Study results underscore alarming aggressiveness of early stage micropapillary bladder cancer

Radical cystectomy (RC) outcomes in patients with cT1 micropapillary bladder cancer (MP) were similar or worse compared with patients with cT2 conventional urothelial carcinoma (UC), underscoring the aggressiveness of this rare bladder cancer variant.1

The findings come from a study from Fox Chase Cancer Center shared during the 2021 AUA Annual meeting. Using data from the National Cancer Database, the investigators determined that the likelihood of having pathologically node positive disease (pN+) was higher in patients with cT1 MP (odds ratio [OR], 1.74; P = .009) and lower in patients with cT1 UC (OR 0.76; P <.001) at RC, compared to patients with cT2 UC. Overall, 39% of patients with cT1 MP had pN+ disease versus 11% of patients with cT1 UC and 19% of patients with cT2 UC.

Similarly, 31% of patients with cT1 MP experienced an advanced pathologic stage (pT3/4) at RC, whereas a significantly lower percentage of patients with cT1 and cT2 UC (18% and 27%, respectively) were upstaged.

“Micropapillary bladder cancer is a rare and often aggressive variant of bladder cancer, which poses a very difficult treatment dilemma when diagnosed in the non-muscle invasive stage because it often presents at an advanced stage. When it’s caught at an early stage, it’s very difficult to know what to do with it because it is such an aggressive variant,” lead author Kevin Ginsburg, MD, second-year fellow in the Urologic Oncology Fellowship Program at Fox Chase Cancer Center, Philadelphia, Pennsylvania, stated in a news release.²

To assess the association of clinical stage and histology with oncological outcomes, multivariable models and Cox proportional hazards models tested for upgrades to pT3/4 disease and pN+, and the Kaplan-Meier method estimated overall survival (OS) at RC. Models were adjusted for use of systemic therapy, radiation therapy, comorbidity score, age, year of diagnosis, race, urban/rurality index, education status, income, sex, transfer status, distance from treating facility, and facility type.

Patients from the National Cancer Database who underwent RC for cT1/cT2 UC or cT1 MP bladder cancer between 2004 and 2016 were examined in this study, excluding patients who previously received neoadjuvant RT, patients with missing information, and any clinical evidence or suspicion for nodal disease or metastasis. Overall 27,404 patients were identified: 112 (0.45%) with cT1 MP, 305 (1.1%) with cT2 MP, 6889 (25%) with cT1 UC, and 20,088 (73%) with cT2 UC.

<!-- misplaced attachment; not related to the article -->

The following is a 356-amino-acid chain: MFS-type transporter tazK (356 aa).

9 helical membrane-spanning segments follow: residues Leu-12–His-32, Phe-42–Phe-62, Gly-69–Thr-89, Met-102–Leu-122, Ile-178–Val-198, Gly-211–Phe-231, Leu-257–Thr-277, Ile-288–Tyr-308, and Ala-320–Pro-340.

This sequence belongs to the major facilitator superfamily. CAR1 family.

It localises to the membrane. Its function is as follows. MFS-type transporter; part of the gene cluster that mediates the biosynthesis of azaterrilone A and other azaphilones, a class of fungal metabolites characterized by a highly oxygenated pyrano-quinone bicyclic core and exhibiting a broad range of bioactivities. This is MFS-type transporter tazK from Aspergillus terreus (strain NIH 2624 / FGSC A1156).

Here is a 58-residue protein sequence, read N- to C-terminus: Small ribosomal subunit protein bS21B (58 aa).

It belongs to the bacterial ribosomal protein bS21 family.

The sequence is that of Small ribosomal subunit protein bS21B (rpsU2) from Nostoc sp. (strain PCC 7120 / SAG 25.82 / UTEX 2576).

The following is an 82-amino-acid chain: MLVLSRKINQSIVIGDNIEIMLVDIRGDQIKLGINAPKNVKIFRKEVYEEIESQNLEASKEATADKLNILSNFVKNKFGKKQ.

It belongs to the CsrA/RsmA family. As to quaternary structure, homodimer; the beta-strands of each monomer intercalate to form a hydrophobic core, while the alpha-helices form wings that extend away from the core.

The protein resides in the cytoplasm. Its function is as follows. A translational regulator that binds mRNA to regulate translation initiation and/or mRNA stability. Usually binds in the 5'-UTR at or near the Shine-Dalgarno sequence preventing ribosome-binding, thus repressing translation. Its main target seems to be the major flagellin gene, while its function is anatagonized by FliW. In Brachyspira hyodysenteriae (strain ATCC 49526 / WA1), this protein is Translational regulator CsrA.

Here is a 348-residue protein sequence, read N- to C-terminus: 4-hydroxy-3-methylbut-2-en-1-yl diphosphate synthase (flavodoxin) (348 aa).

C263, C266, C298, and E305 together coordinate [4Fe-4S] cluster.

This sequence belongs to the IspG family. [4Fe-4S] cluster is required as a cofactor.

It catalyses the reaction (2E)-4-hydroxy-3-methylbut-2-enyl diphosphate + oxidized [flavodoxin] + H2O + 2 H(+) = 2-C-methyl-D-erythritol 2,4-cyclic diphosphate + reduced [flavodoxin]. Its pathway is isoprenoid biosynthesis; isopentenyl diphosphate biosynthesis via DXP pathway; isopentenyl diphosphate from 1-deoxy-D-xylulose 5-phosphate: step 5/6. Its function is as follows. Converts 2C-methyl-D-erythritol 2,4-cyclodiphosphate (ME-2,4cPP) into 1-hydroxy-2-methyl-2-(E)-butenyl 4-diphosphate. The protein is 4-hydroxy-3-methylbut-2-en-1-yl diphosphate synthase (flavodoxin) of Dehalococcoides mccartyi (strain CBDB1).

“The point was to find out whether someone who’s being treated with a cystectomy with cT1 micropapillary cancer behaves like someone who has a cystectomy for cT1 urothelial carcinoma or whether they have outcomes more like someone who has cT2 urothelial cell carcinoma,” Ginsburg explained.

Results showed similar OS between patients with cT2 UC and cT1 MP (HR 0.74; P = .059), whereas patients with cT1 UC had improved OS versus patients with cT2 UC (HR. 0.70; P <.001).

“[This] suggests [cT1 MP disease] is a very aggressive variant despite the fact that it’s at an earlier stage,” said Ginsburg.

Other results found that after adjustment in the multivariable model, patients with cT1 MP and patients with cT2 UC experienced similar odds of upstaging to pT3/4 at RC (OR, 0.96; P = 0.830), while upstaging was less common in patients with cT1 UC versus patients with cT2 UC (OR, 0.60; P <.001).

Commenting on the primary outcomes of the study, Ginsburg concluded, “This is just another piece of information that physicians can use when discussing the aggressiveness of early stage micropapillary bladder cancer with their patients. Physicians can also use it to explain to patients that an aggressive treatment, such as bladder removal, may be necessary because cT1 micropapillary bladder cancer may behave like cT2 urothelial cell bladder cancer.”

References

1. Ginsburg K, Chandra A, Murray N, et al. Oncological Outcomes of cT1 Micropapillary Bladder Cancer Compared with cT2 Conventional Urothelial Carcinoma Treated with Radical Cystectomy. Paper presented at 2021 American Urological Association Annual Meeting; September 10-13, 2021; virtual. Abstract PD63-11.

2. Researchers Find Early Stage Micropapillary Bladder Cancer Outcomes Similar to Late-Stage Conventional Urothelial Carcinoma. September 13, 2021. Accessed September 14, 2021. https://bit.ly/3kzaYgg.